4. The structure of FICCI, CII and ASSOCHAM (which are formed by the representation of a large number of companies and their representatives for adopting best trade practices and for the welfare of trade) can be emulated and organisations like these can be formed from each of the zones- North, South, East, West. Such organisations should have representation from the zonal Universities as well as prominent private institutions for the welfare of education and skill development. The zonal split will ensure decentralization and less red tapism.
Such associations can meet on a regular basis to talk about the deficiencies in education and steps to be taken to fill those gaps.
Also such institutions can be empowered with decision taking ability so as to bring in more authority and better educational governance.
5. Making accreditation mandatory for all the Universities and private institutions so as to keep up with the desired quality and international benchmarks.
6. Adopting best practices from other countries can also help in improving our Education sector to a great extent.
• Attaching rewards and resource allocation with quality performance and an established benchmark as done in Finland since 1994, can have a positive impact. Such steps might create a competitive environment and also, might coerce public institutions to stretch their limits in terms of quality education and standard operation mechanisms.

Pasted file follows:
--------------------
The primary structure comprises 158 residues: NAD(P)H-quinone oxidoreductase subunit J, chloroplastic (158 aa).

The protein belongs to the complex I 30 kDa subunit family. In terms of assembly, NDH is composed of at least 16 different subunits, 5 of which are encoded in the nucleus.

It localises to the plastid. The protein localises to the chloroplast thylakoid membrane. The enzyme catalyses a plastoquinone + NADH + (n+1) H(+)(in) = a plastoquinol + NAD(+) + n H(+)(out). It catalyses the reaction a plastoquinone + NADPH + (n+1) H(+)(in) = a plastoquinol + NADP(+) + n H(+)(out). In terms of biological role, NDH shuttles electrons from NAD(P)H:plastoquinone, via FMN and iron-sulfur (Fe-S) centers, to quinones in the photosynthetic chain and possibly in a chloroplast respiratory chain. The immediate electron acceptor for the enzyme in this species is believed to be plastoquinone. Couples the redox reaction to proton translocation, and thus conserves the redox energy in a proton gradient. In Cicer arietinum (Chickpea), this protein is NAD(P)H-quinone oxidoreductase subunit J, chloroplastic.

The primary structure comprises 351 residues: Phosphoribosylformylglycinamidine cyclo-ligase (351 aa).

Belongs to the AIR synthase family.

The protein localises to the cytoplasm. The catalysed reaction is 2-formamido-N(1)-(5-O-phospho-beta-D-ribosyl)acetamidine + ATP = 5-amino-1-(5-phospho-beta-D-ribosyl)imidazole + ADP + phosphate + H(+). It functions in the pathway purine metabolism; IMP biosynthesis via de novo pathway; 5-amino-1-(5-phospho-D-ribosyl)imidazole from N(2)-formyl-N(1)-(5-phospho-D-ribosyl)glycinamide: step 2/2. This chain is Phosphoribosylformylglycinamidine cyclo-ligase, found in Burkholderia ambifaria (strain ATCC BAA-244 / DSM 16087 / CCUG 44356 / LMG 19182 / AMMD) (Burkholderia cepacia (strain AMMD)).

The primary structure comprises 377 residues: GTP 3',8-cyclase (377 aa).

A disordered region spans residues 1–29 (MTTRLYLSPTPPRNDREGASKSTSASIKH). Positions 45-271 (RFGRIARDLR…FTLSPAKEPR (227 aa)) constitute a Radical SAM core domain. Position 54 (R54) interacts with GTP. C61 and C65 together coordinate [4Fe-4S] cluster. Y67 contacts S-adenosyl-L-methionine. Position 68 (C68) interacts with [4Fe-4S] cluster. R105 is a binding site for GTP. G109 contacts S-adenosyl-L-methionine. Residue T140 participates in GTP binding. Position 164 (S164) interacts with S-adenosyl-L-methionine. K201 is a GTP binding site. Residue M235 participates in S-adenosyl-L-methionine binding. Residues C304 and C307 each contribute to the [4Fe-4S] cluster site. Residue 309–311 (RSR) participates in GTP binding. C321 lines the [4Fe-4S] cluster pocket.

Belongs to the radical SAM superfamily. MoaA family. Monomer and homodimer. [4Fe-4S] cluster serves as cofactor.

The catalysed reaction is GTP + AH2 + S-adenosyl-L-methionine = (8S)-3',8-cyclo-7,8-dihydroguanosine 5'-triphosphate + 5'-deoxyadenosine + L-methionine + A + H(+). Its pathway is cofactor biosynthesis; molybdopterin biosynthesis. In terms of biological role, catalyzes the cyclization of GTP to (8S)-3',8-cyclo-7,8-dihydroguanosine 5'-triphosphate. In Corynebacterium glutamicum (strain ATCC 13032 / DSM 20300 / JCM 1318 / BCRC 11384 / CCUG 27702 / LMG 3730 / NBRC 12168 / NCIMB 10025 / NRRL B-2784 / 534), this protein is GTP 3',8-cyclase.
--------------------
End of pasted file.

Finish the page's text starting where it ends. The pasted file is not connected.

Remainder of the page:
• The ministry of Education in Finland supports universities through special appropriations based on their high-quality performance in research, teaching or artistic activities. This model can be replicated in India as well for both Private and Public Institutions.
India’s allocation on R&D is just about 1% of its GDP which is much below the general trend all over the world. This allocation must increase to facilitate quality education and innovative ideas in this regard.
• In Germany, the government and the Higher Education institutes negotiates core funds especially for teaching and research. This method can also be looked at in our country for inculcating the culture of R&D.
7. Funding through Endowments:
An agreement was signed between the Government of Punjab and the Indian school of Business in 2008 to set up campus in Mohali. The project cost was estimated to be around INR 3000 million. ISB managed to get funding to the tune of INR 500 million from the Bharti group, Max group, Hero group and Punj Lloyd. In return for the endowments, ISB set up four specialists COE named after its founder supporters. This structure can also be used to create more education opportunities for the youth of India.
This article has been authored by Amar Jyoti from IMI DELHI